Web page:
KEIR RADNEDGE reports from Rio de Janeiro
—- Sepp Blatter, despite a landscape of massive nationwide street protests, has hailed the finest Confederations Cup since the event was launched in 1992.
The president of world federation FIFA was speaking ahead of Sunday’s final here in Maracana between hosts Brazil and the world and European champions Spain: in effect, everyone’s ideal climax to the 2014 World Cup rehearsal.
Addressing the football specifically before reviewing the wider contest, Blatter said: “The football was the best Confederations Cup we have ever organised, the matches were very tense, attractive, even with the representatives of Oceania in Tahiti who are not on the same level as the others – but this is international football.
“It has also been a very fair competition. We have had no single direct red card and very few yellow cards and I would compliment the players and coaches for presenting such a spectacular competition so far.
“There was a lot of intensity, a lot of uncertainty and a lot goals – which people like.”
Blatter said he was also “particularly happy” – and also probably relieved, though he did not say so – with the event from an organisational point of view. Some minor problems had been reported back from Recife but “we have received only compliments from the eight delegations.”
FIFA has come under fire for its demands on the host nation, a perception which fuelled, if not triggered, the street protests over issues which ranged from bus fares to gay rights.
Blatter responded that he was not ignoring the tournament context. Indeed he believed that the Brazilian government would have no option but to respond positively to the protests. But this did not lie within his own remit; his specific concern lay with the Confederations and World Cups.
He said: “I can understand this social unrest. Absolutely I can understand it. But, on the other hand, football brings to the whole continent of Brazil emotions and hope. You have seen the reaction of the cabinet of government: they have promised to change something.
“This is not our problem but something will be changed and the FIFA World Cup will provide this platform where this can be delivered.
Trust and confidence
It’s a question of not only patience but of trust and confidence in the government of Brazil, trust and confidence in the local organising committee from the FIFA side . . . and we have shown this in some uncomfortable situations we have witnessed in these weeks and days.
“It has been a good competition and we are happy to be coming back here next year for the FIFA World Cup with 32 teams and 64 matches.”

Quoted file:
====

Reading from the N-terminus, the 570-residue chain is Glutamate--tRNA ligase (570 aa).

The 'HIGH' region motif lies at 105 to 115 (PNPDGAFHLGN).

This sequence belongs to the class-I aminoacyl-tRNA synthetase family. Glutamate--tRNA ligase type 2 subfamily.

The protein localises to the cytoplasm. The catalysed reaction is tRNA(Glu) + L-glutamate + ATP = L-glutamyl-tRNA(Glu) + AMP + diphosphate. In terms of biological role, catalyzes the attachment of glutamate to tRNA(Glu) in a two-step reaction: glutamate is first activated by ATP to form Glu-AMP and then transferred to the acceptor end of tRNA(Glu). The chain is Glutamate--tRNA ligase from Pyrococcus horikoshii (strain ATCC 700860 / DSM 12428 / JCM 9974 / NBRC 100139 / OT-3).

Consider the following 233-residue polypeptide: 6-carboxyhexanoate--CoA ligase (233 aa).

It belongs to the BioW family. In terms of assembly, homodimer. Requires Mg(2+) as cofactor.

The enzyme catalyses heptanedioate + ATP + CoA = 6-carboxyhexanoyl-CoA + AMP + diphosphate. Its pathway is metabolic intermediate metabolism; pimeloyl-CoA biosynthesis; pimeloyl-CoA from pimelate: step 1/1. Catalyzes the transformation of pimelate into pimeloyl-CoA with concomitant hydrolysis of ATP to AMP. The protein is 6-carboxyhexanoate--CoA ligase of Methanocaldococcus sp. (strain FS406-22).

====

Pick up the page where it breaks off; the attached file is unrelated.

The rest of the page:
Responding to a question about legacy, Blatter suggested Brazil might benefit as had South Africa in 2010 from a $100m legacy fund.
But he had no compunction about going ahead with the Confederations Cup despite speculation at one stage of an abandonment.
Blatter said: “We play in all the perturbed countries in our world and not only where there are belligerent situations such as Syria or Afghanistan. There is social unrest in Europe – in Portugal, in France, in Italy, in Spain, in Turkey, in Greece- and football is played there too.”
On technical issues Blatter noted that this was the first occasion on which an international federation has imposed a biological profile passport. Pre-event blood and urine tests on all players in the eight squads had been negative
Goal-line technology had also worked well even though it had been needed to decide any issues.
Blatter took an oblique swipe at UEFA president Michel Platini, an opponent of technology. He said: “To those who have taken a trumpet by saying why should we have goal-line technology if nothing happened then why we do we have fire brigades if there is no fire?”
The FIFA president also clarified an issue which had been misunderstood by some media outlets over his departure from Brazi lfor Turkeyafter the opening match at which both he and President Dilma Rousseff had been jeered.
He said: “At same time we started here one week later we had the Under-20 FIFA World Cup in Turkey and in Turkey we had the same unrest we have had here.
“Therefore it was the duty and responsibility of the FIFA president to be present at the Opening there together with Prime Minister Erdogan and then, after having done that, I was back for the semi-finals here.
“In no way could it be said I escaped my responsibility. In fact, I assumed two responsibilities at the same time.”
** Sunday’s Confederation Cup Final between Brazil and Spain will be refereed by Holland’s Bjorn Kuipers. The third place play-off between Italy and Uruguay will be refereed byAlgeria’s Djamel Haimoudi.